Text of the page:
Tax rise a Shakespearean return to childhood

With record levels of debt, this Government returns to raising taxes echoing the: “….Last scene of all, That ends this strange eventful history, Is second childishness and mere oblivion; Sans teeth, sans eyes, sans taste, sans everything.” (Shakespeare, “As You Like It”, Act II, Scene VII)

When you have to watch someone die, one of the most distressing things is the period that Shakespeare called a second childishness. As a patient enters the final stages, he may suddenly start speaking of mummy, babbling nursery rhymes or talking a foreign language that he forgot at the age of four. The patient may be suddenly rude, irrationally angry or jealous. It is as though all the decades of acquired behaviour and education are melting away, to reveal the juvenile instincts beneath.

That is the stage we have reached, alas, with this moribund Labour government. All the pretensions of the Blair years are vanishing before our eyes – all that lip-service they used to pay to the importance of enterprise; all that carefully confected obeisance that Tony taught them to make to capitalism.

As the Labour government undergoes its death agonies, we seem to be back in the 1970s, with uncontrollable debts, unemployment rising and the IMF waiting in the wings. After decades of restraint, there are joyful Labour MPs giving vent again to the infantile slogans that brought them into politics. Squeeze the rich. Squeeze them again. Then squeeze them until the pips squeak.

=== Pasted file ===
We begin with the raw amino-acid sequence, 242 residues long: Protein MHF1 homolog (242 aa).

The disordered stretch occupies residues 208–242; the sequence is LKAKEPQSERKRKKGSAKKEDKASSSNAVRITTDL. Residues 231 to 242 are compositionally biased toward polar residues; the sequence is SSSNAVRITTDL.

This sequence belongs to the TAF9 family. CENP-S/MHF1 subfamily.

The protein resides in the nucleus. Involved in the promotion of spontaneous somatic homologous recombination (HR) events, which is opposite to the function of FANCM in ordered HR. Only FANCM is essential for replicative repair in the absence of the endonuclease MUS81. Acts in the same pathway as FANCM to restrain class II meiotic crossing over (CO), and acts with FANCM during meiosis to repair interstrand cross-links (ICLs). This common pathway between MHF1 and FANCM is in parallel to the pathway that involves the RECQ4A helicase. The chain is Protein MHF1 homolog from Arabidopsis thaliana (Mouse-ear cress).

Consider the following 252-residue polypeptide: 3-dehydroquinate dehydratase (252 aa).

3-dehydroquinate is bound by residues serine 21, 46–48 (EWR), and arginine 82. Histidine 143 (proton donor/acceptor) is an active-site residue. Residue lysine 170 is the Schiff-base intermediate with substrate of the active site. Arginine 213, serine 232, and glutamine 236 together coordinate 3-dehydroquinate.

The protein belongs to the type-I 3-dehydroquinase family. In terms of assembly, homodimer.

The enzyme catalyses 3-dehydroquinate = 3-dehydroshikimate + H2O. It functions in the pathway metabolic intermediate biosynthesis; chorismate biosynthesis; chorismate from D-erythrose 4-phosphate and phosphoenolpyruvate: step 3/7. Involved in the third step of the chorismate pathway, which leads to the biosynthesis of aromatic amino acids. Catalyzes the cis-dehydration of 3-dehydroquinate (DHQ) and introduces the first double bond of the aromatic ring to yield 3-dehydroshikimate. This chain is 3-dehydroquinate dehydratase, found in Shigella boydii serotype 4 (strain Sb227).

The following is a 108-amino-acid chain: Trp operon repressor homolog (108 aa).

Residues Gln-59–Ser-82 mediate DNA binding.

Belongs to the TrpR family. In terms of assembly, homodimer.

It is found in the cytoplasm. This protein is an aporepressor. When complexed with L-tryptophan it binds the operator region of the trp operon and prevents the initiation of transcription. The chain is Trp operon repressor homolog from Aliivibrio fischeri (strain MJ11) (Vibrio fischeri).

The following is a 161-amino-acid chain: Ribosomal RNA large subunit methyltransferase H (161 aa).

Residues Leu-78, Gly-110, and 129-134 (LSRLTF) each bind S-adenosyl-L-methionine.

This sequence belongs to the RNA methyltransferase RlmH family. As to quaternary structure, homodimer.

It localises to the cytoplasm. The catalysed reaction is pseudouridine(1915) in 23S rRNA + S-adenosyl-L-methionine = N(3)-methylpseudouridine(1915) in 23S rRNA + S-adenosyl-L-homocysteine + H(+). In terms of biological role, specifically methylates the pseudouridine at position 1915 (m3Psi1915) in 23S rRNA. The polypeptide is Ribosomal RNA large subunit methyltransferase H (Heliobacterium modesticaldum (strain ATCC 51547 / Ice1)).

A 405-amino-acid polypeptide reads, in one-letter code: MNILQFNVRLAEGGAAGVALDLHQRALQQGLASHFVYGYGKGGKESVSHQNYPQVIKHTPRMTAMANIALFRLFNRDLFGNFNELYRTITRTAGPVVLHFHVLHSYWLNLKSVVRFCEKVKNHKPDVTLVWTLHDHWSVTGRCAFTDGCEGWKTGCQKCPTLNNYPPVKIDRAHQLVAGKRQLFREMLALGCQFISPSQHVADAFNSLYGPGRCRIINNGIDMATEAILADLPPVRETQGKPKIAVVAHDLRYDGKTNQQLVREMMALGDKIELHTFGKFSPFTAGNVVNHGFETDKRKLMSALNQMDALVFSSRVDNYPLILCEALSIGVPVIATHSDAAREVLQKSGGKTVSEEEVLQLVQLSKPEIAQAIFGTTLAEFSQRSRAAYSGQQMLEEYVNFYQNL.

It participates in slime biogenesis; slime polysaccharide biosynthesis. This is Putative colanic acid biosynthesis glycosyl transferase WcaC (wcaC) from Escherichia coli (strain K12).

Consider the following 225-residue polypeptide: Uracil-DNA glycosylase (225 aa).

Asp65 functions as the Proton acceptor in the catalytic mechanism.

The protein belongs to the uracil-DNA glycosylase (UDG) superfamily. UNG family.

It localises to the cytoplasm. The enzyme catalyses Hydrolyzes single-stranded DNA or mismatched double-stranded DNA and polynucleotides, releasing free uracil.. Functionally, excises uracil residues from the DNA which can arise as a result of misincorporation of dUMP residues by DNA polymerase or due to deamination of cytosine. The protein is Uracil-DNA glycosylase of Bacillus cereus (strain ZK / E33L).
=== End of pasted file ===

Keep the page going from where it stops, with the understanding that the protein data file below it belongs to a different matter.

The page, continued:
They came for 45p, and the world said nothing. Now they have come back for 50p, and we don’t really dare to protest, even though the true rate – once you have taken into account the loss of allowances – is a 61 per cent grab of the income of top earners. That is a flagrant breach not just of Labour’s manifesto commitment but also of the principle that the state should not pre-empt more than half of what you earn. Labour is going back to its class-war roots, and we don’t dare to protest because these are hard times, and it seems only fair that the rich should pay more to help us all out of it.

We don’t stick up for the bankers because we know that the bankers bear a heavy share of responsibility for the sub-prime crisis. This credit crunch wasn’t caused by the Spanish practices of idle shiftless workers. It was nothing to do with working to rule, closed shops and senseless demarcation disputes at British Leyland.

In the words of the Brazilian President Ignacio Lula da Silva, the world’s banking crisis was caused by white men with blue eyes, and there are millions of people around the world who are going to suffer poverty and unemployment because of the greed and folly of a small number of extravagantly remunerated bankers. How could anybody possibly sympathise with these monsters?

Yesterday a newspaper published the annual list of the 1,000 richest people in the country, and you would have needed a heart of stone not to laugh at the way they have collectively lost billions in wealth. We don’t protest at the 50p tax rate because we can’t bear to be seen to be on the side of rich folk these days; and yet we should protest, my friends, because this 1970s era tax is a serious economic error.

The richest 1,000 people in the country may have lost a fair slice of income; they may offload the loss-making restaurant or flog the grouse moor, and yet the tragic reality is that their lives – by comparison with the rest of us – will not be much affected either way. For the really rich people the effect of the 50p rate will be simply another challenge for their tax accountants. It is extremely doubtful that the revenue raised will be anything like as much as Alistair Darling claims, and in any case, the sum is trivial by comparison with the scale of the problem.